No one in the real world cusses! It's not like curse words are common vernacular used in everyday life. This is a really easy issue to solve. Replace the swear words with equally powerful words. Like, for example: dummy, sissy, turkey brain, big baby, no good rotten doody head. These exclamations pack such a punch! They are perfect to shout in the middle of an argument, a heated battle, and especially a near-death experience. Who hasn't yelled “Gee golly gosh!” when they were fearing for their life? Look, I know curse words are realistic and relatable, but fiction isn't about relatability. It's making sure that your grandma can read what you wrote without damning you to hell.
Number 6: More cushion for the pushing
I've seen the advice that every single line of dialogue should be cushioned with narrative. Every, single line. Wow.
Don't get me wrong, in many cases narrative plus dialogue creates a visceral experience. Except when it doesn't. I've read books where every single line that a character speaks is punctuated with some kind of description or, God forbid, an info dump. Talk about drawing out a simple conversation for eons to the point where you can't even remember what they were discussing in the first place...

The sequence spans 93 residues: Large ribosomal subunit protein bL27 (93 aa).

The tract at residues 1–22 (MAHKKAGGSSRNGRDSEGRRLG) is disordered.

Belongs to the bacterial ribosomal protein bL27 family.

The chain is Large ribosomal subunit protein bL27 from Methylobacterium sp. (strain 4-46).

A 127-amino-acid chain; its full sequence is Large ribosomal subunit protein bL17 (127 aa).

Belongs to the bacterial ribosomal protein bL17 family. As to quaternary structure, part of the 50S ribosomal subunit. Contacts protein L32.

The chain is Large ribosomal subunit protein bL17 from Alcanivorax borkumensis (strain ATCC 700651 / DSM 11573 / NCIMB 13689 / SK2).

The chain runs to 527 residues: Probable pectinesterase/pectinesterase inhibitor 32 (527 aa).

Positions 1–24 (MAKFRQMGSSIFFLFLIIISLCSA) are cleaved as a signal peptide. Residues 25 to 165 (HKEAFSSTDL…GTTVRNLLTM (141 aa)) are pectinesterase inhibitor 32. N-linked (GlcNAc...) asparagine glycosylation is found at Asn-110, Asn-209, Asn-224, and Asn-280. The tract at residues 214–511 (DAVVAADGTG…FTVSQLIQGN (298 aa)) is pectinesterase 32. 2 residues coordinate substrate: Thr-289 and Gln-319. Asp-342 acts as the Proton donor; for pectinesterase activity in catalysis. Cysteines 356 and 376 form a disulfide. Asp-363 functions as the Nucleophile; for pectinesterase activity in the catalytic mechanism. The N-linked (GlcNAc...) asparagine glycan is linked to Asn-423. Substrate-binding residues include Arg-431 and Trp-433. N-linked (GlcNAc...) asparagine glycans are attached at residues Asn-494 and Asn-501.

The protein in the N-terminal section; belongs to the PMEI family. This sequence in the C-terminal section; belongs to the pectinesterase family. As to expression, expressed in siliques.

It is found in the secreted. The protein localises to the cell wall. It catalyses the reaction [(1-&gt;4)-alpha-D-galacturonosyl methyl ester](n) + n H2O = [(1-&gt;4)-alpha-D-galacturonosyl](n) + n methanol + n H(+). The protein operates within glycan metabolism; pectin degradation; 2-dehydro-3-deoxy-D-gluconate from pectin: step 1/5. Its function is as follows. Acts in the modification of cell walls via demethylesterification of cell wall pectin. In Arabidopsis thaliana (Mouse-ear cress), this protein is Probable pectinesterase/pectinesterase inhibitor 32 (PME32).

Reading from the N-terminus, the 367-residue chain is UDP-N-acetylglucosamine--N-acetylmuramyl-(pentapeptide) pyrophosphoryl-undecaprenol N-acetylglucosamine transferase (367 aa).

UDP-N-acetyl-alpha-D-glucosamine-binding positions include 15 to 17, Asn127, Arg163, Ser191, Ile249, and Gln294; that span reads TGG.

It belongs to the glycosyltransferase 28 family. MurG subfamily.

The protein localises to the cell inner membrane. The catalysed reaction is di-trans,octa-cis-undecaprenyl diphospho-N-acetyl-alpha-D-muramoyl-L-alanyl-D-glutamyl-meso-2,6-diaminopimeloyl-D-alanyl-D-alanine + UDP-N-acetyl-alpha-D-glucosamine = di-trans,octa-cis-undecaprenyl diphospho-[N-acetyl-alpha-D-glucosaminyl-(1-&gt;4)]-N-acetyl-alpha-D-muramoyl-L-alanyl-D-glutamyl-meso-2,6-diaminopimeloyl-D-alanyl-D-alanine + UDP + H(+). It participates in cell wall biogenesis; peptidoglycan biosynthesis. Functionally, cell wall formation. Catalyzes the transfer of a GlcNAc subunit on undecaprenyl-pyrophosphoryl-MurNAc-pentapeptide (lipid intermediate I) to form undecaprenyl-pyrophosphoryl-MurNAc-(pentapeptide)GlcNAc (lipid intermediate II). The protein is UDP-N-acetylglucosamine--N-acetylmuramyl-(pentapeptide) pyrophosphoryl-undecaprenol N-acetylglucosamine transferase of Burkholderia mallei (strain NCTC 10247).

And you know what? That's my kind of storytelling! I want dialogue to move at a snail's pace. I want to lose track of the discussion at hand. I want to be lost in boredom and confusion. Please, by all means, interrupt this character building moment and give us some useless world building.
Number 7: Do not use the contractions
If you want to write a book, you should not use the contractions, even if a character is speaking human words. This is important if you are writing a character who speaks in a proper manner. For example, a princess. If you remove the contractions, they will sound like they are speaking Old English. You do not need to utilize actual Old English, because that would require work. When you remove the contractions, the dialogue is very good and it is very realistic. People speak in this way all of the time. It is a normal way to talk. There is nothing robotic about or clunky about it at all.
Number 8: Ejaculate